With Our Eyes Open

Order me…

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When To Delete {Editing Tips}

 

editing

All I can say is: be ruthless when it comes to anything that’s — clunky (awkward), redundant, superfluous, extraneous, clichéd, telling, overdone…

When it comes to having a nice fluidity to your narrative you have to ensure you remove things that simply don’t need to be there, simple! Take them out and if it still works then you are on the right track. Some writers think they have to say it in unique and interesting ways. While, to some extent, that might be true it can, if you work too hard, really feel forced. Then it simply doesn’t work! I have seen some wonderful metaphors and similes lost in a crowd of metaphors and similes! The trick is to use such devices sparingly and in just the right place. This gives them power. Got it?

 

Here are just a few things to ponder… I will talk about filler and the things you can lose from the actual story tomorrow!

  • Description — this is important for allowing the reader to really ‘see inside the moment’, to visualise it as you intended them to, but they don’t need every single detail drawn in for them — just enough and perhaps more importantly to create the right mood, or tone, perhaps, even, to create the right sense of danger if you are leading them to the edge of a cliff face, for example. Sparing, yet vivid wins the day! So it really does come down to how you use your words and which ones. And if in a moment of great tension then whatever you do don’t stop to admire the view, make the description an active part of the movement itself. Look at how other writers do it!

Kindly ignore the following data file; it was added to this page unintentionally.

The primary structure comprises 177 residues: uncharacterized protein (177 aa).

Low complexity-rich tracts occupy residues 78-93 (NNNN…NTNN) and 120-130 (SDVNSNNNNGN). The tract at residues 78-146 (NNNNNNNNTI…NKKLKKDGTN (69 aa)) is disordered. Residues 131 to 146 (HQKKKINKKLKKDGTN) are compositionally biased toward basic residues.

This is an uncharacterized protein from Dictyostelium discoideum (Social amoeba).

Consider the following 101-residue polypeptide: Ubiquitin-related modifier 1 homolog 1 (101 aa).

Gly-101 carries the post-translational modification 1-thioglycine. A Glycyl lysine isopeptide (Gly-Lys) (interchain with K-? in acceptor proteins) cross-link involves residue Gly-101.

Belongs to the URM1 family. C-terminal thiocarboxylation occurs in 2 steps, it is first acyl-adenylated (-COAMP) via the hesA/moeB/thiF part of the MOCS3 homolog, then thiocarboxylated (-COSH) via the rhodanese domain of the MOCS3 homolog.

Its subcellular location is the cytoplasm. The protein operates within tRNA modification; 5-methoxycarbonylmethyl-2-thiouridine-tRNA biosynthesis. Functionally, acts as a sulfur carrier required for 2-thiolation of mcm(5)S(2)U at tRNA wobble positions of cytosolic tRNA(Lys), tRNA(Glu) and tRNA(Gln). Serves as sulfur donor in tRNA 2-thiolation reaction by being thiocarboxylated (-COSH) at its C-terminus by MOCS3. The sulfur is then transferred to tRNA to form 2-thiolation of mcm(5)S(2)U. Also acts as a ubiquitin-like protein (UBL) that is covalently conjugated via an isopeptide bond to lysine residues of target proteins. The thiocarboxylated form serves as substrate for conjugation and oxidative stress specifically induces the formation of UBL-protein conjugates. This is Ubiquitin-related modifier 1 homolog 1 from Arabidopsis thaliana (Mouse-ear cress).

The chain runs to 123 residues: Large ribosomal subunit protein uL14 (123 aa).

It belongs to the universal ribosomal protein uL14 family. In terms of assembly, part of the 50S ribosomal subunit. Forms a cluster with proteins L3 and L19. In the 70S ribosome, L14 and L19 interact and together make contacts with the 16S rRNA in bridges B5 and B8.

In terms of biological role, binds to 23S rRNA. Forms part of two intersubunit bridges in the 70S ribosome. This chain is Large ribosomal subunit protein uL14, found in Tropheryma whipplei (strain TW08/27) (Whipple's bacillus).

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  • Look at things like attributions; the ‘he said/she said’ in dialogue. You will find that a lot of the time you can remove these as long as you can stay with the flow of the conversation. Better to show some body language so we know who said it. And don’t write  ‘they paused’ — create the pause with an action! None of us stop and pause, well not really! Lose adverbs that are redundant if we can see how something is done or said. Lose different words for said when said is just fine (I have talked about this before!) Punchy and sharp!

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  • Lose clichés as these are considered to be lazy prose! The tears streamed down the face… ugh! How about she dabbed her cheeks or some other more interesting way to show she was crying!

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  • Telling tags: These tell why something is done or said when it’s usually obvious! She stopped the man to ask the time because she was worried she was late. Telling! If we see her rush and ask the time as she rushes we can see it, it’s shown! See what I mean?

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  • Lose ‘that’ and ‘very’ and ‘just’: a lot of the time … see some of my deliberate crossings out. Also see the use of italics when I think the word is more functional so I left it in…  The way that he said it made her smile; he was just so angry (more active?); she was very jealous (though better to show this through actions… right?) Also think about some of the adverbs we overuse! Like ‘suddenly‘… So often there is no other way to interpret the action so lose it and just show the action!